|Action||Provision of provider statement to any other provider|
|Comment Period||Ended on 10/14/2020|
There are already inherent legal risks of negligent referral as well as liability incurred with negligent hiring. That said, this opens an organization up to greater liability.
Too often supervisors working in licensed facilities do not appropriately and accurately document performance and conduct issues in poor performing staff. This continues to be a struggle in both small organizations as well as larger organizations. The additional requirement of a written statement of "character, ability and fitness for employment" is an escalation of that struggle in the event the written statement is challenged and/or subpoenaed.
Beyond founded cases of abuse, neglect or exploitation, a personnel file may not have sufficient documentation to defend a negative statement in court that implicated the staff person in personnel issues for which they were retrained or moved to another work environment. Ultimately this means the employee would then have greater option to seek civil penalties from a former employer despite protections in Virginia Code.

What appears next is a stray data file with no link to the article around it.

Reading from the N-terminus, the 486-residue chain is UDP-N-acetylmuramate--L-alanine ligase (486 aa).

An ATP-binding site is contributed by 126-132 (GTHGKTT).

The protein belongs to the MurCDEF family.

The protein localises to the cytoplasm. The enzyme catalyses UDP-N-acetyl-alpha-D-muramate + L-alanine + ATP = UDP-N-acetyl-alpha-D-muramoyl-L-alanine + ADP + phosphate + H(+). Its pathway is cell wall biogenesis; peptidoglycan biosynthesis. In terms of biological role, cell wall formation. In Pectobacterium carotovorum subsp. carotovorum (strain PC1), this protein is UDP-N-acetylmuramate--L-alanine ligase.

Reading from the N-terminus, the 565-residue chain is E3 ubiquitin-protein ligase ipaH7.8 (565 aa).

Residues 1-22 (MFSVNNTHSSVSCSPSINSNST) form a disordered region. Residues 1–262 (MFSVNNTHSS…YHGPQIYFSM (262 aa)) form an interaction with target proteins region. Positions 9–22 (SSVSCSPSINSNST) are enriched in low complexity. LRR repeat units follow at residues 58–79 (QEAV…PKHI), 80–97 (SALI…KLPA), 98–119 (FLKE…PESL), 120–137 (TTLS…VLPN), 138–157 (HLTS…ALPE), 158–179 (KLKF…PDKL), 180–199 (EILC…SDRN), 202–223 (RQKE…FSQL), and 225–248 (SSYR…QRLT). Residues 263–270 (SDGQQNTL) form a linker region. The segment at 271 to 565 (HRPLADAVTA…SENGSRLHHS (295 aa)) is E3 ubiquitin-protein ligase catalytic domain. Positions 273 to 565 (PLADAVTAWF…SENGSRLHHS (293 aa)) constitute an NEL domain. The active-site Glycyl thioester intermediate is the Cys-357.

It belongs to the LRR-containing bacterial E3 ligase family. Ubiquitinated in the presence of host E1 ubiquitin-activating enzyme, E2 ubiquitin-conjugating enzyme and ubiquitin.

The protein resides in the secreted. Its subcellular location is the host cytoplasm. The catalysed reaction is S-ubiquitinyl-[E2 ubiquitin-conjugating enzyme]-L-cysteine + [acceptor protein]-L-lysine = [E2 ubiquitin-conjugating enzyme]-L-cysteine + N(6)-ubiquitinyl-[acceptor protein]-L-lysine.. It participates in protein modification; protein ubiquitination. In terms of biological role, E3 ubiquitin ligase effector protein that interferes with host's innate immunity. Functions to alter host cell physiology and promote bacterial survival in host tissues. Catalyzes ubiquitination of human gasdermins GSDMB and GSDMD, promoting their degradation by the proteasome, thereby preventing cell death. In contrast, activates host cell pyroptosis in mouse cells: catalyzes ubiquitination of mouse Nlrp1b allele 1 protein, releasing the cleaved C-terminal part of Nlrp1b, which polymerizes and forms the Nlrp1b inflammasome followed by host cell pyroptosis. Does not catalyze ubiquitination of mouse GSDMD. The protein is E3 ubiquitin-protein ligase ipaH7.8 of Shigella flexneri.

Even with a signed release, an organization cannot give an honest assessment of a poor performing employee if they do not have the supporting documentation, so instead organizations provide a neutral reference under current circumstances (dates of higher, current standing or eligibility for rehire).
Clarification is needed as to what would be included in a statement of "character, ability and fitness for duty."
How does a licensed provider go about requesting such information from another provider?
How is the written consent obtained, documented and shared between the acquiring organization, current/former organization and potential employee? Is the written consent of the employee requested by the acquiring provider and forwarded to the current or former employer?
Does the current VA code protecting organizations from civil liability (unless the employer acted in bad faith) extend to protecting specific human resources and/or the manager/supervisor as well?
It seems that ultimately the language of this regulation will just force organizations to make broad, general statements unless there was a finding of adult abuse. It will not achieve a goal of providing an honest to goodness statement on "character, ability and fitness for duty. "